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Your Mind Matters

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Health is a top priority for almost everyone. However, rarely does the topic of mental health get brought up outside the context of chaotic events and deranged criminals. This sadly shows that as a society we do a poor job at conceptualizing the meaning and definition of mental health.

How can society work to improve and prevent mental illness if we struggle with understanding what mental health is?

Curiously, in this country most people older than 6-years-old can tell you how to improve their physical health and shape. We have done a remarkable job of educating the public and embracing the idea of getting into good physical shape, understanding that this improves physical health and stamina. In fact, you can hardly walk a city block without seeing more than one health club, fitness facility or yoga salon.

Surely good mental health and happiness is more than the absence of mental illness, just as good physical health is more than the absence of illness. The brain is the most medically complex organ in our body and given mental illness is so prevalent, it is sad that there is almost no emphasis on prevention of mental illness through actively improving mental health. Understanding our society, however, it comes as no surprise since fixation on health in terms of how it improves our external appearance is really what drives most people to stay fit. Unfortunately, a mental health workout produces no difference in how we superficially appear to the world; therefore, it is simply of little value to many.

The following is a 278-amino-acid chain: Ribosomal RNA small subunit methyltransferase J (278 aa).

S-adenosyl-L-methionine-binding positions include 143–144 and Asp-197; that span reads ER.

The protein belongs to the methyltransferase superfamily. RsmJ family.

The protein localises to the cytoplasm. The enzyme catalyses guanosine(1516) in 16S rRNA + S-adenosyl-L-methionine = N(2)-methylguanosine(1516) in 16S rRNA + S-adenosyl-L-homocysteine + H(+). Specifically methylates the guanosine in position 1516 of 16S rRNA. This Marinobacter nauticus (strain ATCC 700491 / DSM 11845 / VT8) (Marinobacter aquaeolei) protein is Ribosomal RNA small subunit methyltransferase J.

It’s difficult to take personal responsibility for developing and maintaining good mental health and happiness for yourself and your family, but change has to start somewhere. Parents hound their kids about diet, exercise and homework but what about actively improving their mental health? A big problem is many people have no idea how to strengthen their own mental well-being, let alone teach it to others. Fortunately, it is very easy to learn.

Caring. Listening. Supporting. Encouraging. Respecting. Befriending. Trusting. Accepting. Start by simply keeping these words written down and incorporate one of the concepts into your day on a daily basis. Practice with strangers, colleagues and family. Repetition is imperative, just like when building your biceps. Working on these core traits of a healthy emotional state will help prevent depression, anxiety, poor relationship choices and many emotional inflictions we as a society struggle with. Prevention of physical health has been preached for decades, but it’s time prevention of mental illness becomes the norm.

 

Psychiatrist Michael Yasinski M.D. on the importance of improving one’s mental health.